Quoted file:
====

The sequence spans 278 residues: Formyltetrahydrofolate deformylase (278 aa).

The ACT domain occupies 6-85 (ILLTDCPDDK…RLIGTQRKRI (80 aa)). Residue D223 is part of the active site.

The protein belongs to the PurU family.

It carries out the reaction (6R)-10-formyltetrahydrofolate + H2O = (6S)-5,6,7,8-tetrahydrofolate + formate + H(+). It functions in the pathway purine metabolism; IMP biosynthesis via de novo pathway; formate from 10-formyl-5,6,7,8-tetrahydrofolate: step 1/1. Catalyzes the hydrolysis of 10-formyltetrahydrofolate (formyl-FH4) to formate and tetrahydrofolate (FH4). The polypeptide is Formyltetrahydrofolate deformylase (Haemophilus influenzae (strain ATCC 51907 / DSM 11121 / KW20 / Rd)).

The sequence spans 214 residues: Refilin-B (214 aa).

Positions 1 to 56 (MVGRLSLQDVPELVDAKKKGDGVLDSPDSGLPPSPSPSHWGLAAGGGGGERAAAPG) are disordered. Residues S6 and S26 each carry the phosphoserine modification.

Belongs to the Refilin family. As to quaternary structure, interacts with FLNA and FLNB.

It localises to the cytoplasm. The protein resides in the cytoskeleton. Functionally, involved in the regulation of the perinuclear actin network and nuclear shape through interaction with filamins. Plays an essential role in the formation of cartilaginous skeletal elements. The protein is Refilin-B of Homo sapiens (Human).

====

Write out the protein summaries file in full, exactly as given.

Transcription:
The sequence spans 278 residues: Formyltetrahydrofolate deformylase (278 aa).

The ACT domain occupies 6-85 (ILLTDCPDDK…RLIGTQRKRI (80 aa)). Residue D223 is part of the active site.

The protein belongs to the PurU family.

It carries out the reaction (6R)-10-formyltetrahydrofolate + H2O = (6S)-5,6,7,8-tetrahydrofolate + formate + H(+). It functions in the pathway purine metabolism; IMP biosynthesis via de novo pathway; formate from 10-formyl-5,6,7,8-tetrahydrofolate: step 1/1. Catalyzes the hydrolysis of 10-formyltetrahydrofolate (formyl-FH4) to formate and tetrahydrofolate (FH4). The polypeptide is Formyltetrahydrofolate deformylase (Haemophilus influenzae (strain ATCC 51907 / DSM 11121 / KW20 / Rd)).

The sequence spans 214 residues: Refilin-B (214 aa).

Positions 1 to 56 (MVGRLSLQDVPELVDAKKKGDGVLDSPDSGLPPSPSPSHWGLAAGGGGGERAAAPG) are disordered. Residues S6 and S26 each carry the phosphoserine modification.

Belongs to the Refilin family. As to quaternary structure, interacts with FLNA and FLNB.

It localises to the cytoplasm. The protein resides in the cytoskeleton. Functionally, involved in the regulation of the perinuclear actin network and nuclear shape through interaction with filamins. Plays an essential role in the formation of cartilaginous skeletal elements. The protein is Refilin-B of Homo sapiens (Human).